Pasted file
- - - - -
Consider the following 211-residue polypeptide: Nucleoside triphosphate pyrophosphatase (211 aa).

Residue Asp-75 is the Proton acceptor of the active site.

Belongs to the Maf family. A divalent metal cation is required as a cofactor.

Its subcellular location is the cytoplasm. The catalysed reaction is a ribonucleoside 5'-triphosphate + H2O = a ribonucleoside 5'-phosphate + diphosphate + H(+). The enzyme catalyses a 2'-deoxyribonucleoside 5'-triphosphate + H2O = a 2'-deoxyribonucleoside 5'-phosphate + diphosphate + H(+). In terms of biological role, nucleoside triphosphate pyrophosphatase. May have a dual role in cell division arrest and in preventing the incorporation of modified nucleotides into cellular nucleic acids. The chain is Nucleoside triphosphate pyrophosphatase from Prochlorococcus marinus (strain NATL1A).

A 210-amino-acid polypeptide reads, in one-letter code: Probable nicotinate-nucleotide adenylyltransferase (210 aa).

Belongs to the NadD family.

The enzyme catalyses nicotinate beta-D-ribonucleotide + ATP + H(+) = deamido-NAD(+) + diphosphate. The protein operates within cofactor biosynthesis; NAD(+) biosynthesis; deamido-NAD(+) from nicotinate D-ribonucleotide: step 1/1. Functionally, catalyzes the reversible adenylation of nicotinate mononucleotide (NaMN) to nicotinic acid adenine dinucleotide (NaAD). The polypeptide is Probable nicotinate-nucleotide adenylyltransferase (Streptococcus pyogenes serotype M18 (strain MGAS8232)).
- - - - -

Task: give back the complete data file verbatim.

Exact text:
Consider the following 211-residue polypeptide: Nucleoside triphosphate pyrophosphatase (211 aa).

Residue Asp-75 is the Proton acceptor of the active site.

Belongs to the Maf family. A divalent metal cation is required as a cofactor.

Its subcellular location is the cytoplasm. The catalysed reaction is a ribonucleoside 5'-triphosphate + H2O = a ribonucleoside 5'-phosphate + diphosphate + H(+). The enzyme catalyses a 2'-deoxyribonucleoside 5'-triphosphate + H2O = a 2'-deoxyribonucleoside 5'-phosphate + diphosphate + H(+). In terms of biological role, nucleoside triphosphate pyrophosphatase. May have a dual role in cell division arrest and in preventing the incorporation of modified nucleotides into cellular nucleic acids. The chain is Nucleoside triphosphate pyrophosphatase from Prochlorococcus marinus (strain NATL1A).

A 210-amino-acid polypeptide reads, in one-letter code: Probable nicotinate-nucleotide adenylyltransferase (210 aa).

Belongs to the NadD family.

The enzyme catalyses nicotinate beta-D-ribonucleotide + ATP + H(+) = deamido-NAD(+) + diphosphate. The protein operates within cofactor biosynthesis; NAD(+) biosynthesis; deamido-NAD(+) from nicotinate D-ribonucleotide: step 1/1. Functionally, catalyzes the reversible adenylation of nicotinate mononucleotide (NaMN) to nicotinic acid adenine dinucleotide (NaAD). The polypeptide is Probable nicotinate-nucleotide adenylyltransferase (Streptococcus pyogenes serotype M18 (strain MGAS8232)).